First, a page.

AND HIS HIP SEND-OFF
By Heidi Johnson-Wright
Thirty-five years ago, I had both of my hips replaced. It was a couple months before my 16th birthday. While my friends were getting their drivers’ licenses, I got new hips.
It wasn't exactly a fun way to spend a summer, but my arthritis left me no choice. My hips had completely disintegrated. The bones were grinding against each other, sounding like my mom's 1968 Mustang when my sister first learned to drive stick shift. The pain that went with it stopped me dead in my tracks. Life was put on hold until my surgeon readied his bone saw -- along with other nasty implements -- and replaced what Mother Nature gave me with stainless steel and Teflon.
I don't know precisely what happened to my natural hip joints. But I'm guessing their fate and Jimmy Hoffa's were substantially similar. Ashes to ashes, and all that stuff.
I never got a chance to say goodbye to my hips. Not sure what I would have said, exactly. Perhaps "it's not you, it's me" or "let’s try again after I get my head together" or "don't let the door hit you where the Good Lord split you."
Because of my experience, I've always been curious how other folks deal with having parts of them torn asunder. Recently I stumbled upon an online article about Norwegian artist Alexander Selvik Wengshoel, who gave his own hip an interesting send-off.
A wheelchair user since childhood, Wengshoel had his hip replaced when he was 21. The performance artist wanted to take home the detached joint as a souvenir. He woke up after the procedure to find a vacuum plastic bag containing the hip, and a good-luck note from his surgeon attached to it.
But Wengshoel’s story doesn’t end there. He cooked the hip and dined on the meat, along with a side dish of potatoes au gratin and a glass of wine.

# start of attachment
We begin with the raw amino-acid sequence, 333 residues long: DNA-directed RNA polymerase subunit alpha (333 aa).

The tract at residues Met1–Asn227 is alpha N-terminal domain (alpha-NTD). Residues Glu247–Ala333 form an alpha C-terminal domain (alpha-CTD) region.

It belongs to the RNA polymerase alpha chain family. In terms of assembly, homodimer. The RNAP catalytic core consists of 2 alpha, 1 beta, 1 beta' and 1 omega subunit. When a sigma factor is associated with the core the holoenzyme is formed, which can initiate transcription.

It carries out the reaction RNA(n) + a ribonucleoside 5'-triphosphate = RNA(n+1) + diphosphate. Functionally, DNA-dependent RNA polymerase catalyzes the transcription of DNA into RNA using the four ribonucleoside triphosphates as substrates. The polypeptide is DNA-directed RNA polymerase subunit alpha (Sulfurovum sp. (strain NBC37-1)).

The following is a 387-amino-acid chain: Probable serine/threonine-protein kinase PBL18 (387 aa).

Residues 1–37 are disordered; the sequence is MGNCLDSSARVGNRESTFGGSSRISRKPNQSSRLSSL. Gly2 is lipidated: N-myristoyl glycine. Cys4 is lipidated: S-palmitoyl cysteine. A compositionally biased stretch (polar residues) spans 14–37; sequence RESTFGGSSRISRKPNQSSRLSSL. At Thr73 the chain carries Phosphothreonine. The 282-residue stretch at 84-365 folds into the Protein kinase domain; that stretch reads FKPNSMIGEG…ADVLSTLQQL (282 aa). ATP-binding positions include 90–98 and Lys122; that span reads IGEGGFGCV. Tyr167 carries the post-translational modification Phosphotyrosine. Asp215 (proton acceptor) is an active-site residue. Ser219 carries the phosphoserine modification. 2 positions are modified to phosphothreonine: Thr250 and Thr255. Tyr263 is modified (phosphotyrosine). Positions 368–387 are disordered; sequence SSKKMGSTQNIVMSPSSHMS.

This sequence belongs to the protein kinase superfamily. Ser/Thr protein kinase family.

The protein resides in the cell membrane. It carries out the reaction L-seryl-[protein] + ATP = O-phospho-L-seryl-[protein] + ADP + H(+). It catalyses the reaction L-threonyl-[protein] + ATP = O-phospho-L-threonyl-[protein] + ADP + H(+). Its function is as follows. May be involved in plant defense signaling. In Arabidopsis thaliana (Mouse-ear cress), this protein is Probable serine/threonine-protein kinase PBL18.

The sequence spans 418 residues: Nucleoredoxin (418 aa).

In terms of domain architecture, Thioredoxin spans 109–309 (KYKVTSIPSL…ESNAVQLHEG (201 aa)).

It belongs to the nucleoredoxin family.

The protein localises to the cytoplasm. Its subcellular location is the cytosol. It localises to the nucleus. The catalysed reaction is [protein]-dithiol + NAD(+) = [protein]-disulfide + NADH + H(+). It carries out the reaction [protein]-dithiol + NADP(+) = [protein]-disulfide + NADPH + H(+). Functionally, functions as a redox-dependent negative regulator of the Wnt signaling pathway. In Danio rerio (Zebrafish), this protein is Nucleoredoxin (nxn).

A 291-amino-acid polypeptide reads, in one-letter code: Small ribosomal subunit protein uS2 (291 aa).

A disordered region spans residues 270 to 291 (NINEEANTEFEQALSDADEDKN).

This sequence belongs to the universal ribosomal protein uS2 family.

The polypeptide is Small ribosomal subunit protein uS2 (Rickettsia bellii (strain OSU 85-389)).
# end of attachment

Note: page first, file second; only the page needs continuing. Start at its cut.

When I read this, I was stunned. The first thing that came to mind was "white or red?"
But then I saw Wengshoel's comment:
"It had this flavor of wild sheep, if you take a sheep that goes in the mountains and eats mushrooms."
That answered my question. Had to be a robust red. Perhaps Rocca Delle Macìe Riserva Chianti Classico 2008, from Tuscany, or Beronia Reserva 2008 from Rioja, Spain. Gotta love the way those aromas of succulent black fruit, earth, violets and spice complement meat.
Since I've already told you Wengshoel is a performance artist, you probably know what's next, and you would be right. He documented the entire cannibalistic feast in an exhibition that was featured at the Tromso Academy of Contemporary Art in Norway.
I was inclined to dismiss Wengshoel as a nut job, a kook driven mad by Scandinavian seasonal affect disorder.
But then he elaborated further.
"It had been so hard to have it in my body, and when I took it out, it turned into something else, something romantic. It was a natural process I felt I had to do to move on. I just work with my own body, that is my canvas.”
I sort of envy Wengshoel. At least he got the chance to emotionally work through such an experience.
As for me, I would like to have taken my hips home in a Big Lots bag, but I would have stopped short of ingesting them.
Perhaps I would have turned them into a flower vase.
To display rose hips in bone meal, of course.